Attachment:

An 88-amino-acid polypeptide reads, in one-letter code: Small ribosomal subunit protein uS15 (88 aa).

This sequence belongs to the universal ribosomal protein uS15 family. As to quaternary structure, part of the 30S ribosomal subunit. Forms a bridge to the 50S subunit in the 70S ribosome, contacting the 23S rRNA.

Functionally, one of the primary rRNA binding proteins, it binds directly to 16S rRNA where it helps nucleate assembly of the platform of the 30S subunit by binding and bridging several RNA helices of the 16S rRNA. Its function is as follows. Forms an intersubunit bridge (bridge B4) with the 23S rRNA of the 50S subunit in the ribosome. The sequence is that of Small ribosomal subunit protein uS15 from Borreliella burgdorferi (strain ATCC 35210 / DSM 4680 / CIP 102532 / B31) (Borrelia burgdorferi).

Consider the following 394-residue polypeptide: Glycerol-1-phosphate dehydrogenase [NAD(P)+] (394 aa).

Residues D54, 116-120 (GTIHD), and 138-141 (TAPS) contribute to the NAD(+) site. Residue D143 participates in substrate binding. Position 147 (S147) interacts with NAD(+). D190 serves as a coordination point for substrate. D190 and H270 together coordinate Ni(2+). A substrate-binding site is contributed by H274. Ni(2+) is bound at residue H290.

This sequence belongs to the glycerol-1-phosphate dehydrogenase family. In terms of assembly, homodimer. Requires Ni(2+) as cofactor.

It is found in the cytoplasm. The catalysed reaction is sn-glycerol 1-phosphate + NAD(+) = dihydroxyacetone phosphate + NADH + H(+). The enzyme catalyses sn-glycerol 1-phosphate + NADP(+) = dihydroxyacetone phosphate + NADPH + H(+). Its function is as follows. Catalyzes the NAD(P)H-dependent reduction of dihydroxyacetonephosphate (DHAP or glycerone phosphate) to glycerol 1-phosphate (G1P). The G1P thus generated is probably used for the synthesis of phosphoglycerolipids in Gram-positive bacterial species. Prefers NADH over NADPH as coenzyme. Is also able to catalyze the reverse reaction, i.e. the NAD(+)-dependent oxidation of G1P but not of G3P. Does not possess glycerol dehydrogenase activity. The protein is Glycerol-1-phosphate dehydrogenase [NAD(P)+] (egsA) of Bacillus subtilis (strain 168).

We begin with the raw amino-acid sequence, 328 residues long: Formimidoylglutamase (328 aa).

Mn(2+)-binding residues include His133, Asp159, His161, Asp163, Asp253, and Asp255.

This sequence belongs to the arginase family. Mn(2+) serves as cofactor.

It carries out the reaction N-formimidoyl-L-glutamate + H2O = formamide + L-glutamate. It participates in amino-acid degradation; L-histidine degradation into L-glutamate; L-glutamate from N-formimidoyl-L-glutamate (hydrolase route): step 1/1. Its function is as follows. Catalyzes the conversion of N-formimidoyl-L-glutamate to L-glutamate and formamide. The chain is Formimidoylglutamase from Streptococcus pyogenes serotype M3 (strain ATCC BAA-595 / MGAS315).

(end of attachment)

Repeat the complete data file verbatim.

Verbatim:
An 88-amino-acid polypeptide reads, in one-letter code: Small ribosomal subunit protein uS15 (88 aa).

This sequence belongs to the universal ribosomal protein uS15 family. As to quaternary structure, part of the 30S ribosomal subunit. Forms a bridge to the 50S subunit in the 70S ribosome, contacting the 23S rRNA.

Functionally, one of the primary rRNA binding proteins, it binds directly to 16S rRNA where it helps nucleate assembly of the platform of the 30S subunit by binding and bridging several RNA helices of the 16S rRNA. Its function is as follows. Forms an intersubunit bridge (bridge B4) with the 23S rRNA of the 50S subunit in the ribosome. The sequence is that of Small ribosomal subunit protein uS15 from Borreliella burgdorferi (strain ATCC 35210 / DSM 4680 / CIP 102532 / B31) (Borrelia burgdorferi).

Consider the following 394-residue polypeptide: Glycerol-1-phosphate dehydrogenase [NAD(P)+] (394 aa).

Residues D54, 116-120 (GTIHD), and 138-141 (TAPS) contribute to the NAD(+) site. Residue D143 participates in substrate binding. Position 147 (S147) interacts with NAD(+). D190 serves as a coordination point for substrate. D190 and H270 together coordinate Ni(2+). A substrate-binding site is contributed by H274. Ni(2+) is bound at residue H290.

This sequence belongs to the glycerol-1-phosphate dehydrogenase family. In terms of assembly, homodimer. Requires Ni(2+) as cofactor.

It is found in the cytoplasm. The catalysed reaction is sn-glycerol 1-phosphate + NAD(+) = dihydroxyacetone phosphate + NADH + H(+). The enzyme catalyses sn-glycerol 1-phosphate + NADP(+) = dihydroxyacetone phosphate + NADPH + H(+). Its function is as follows. Catalyzes the NAD(P)H-dependent reduction of dihydroxyacetonephosphate (DHAP or glycerone phosphate) to glycerol 1-phosphate (G1P). The G1P thus generated is probably used for the synthesis of phosphoglycerolipids in Gram-positive bacterial species. Prefers NADH over NADPH as coenzyme. Is also able to catalyze the reverse reaction, i.e. the NAD(+)-dependent oxidation of G1P but not of G3P. Does not possess glycerol dehydrogenase activity. The protein is Glycerol-1-phosphate dehydrogenase [NAD(P)+] (egsA) of Bacillus subtilis (strain 168).

We begin with the raw amino-acid sequence, 328 residues long: Formimidoylglutamase (328 aa).

Mn(2+)-binding residues include His133, Asp159, His161, Asp163, Asp253, and Asp255.

This sequence belongs to the arginase family. Mn(2+) serves as cofactor.

It carries out the reaction N-formimidoyl-L-glutamate + H2O = formamide + L-glutamate. It participates in amino-acid degradation; L-histidine degradation into L-glutamate; L-glutamate from N-formimidoyl-L-glutamate (hydrolase route): step 1/1. Its function is as follows. Catalyzes the conversion of N-formimidoyl-L-glutamate to L-glutamate and formamide. The chain is Formimidoylglutamase from Streptococcus pyogenes serotype M3 (strain ATCC BAA-595 / MGAS315).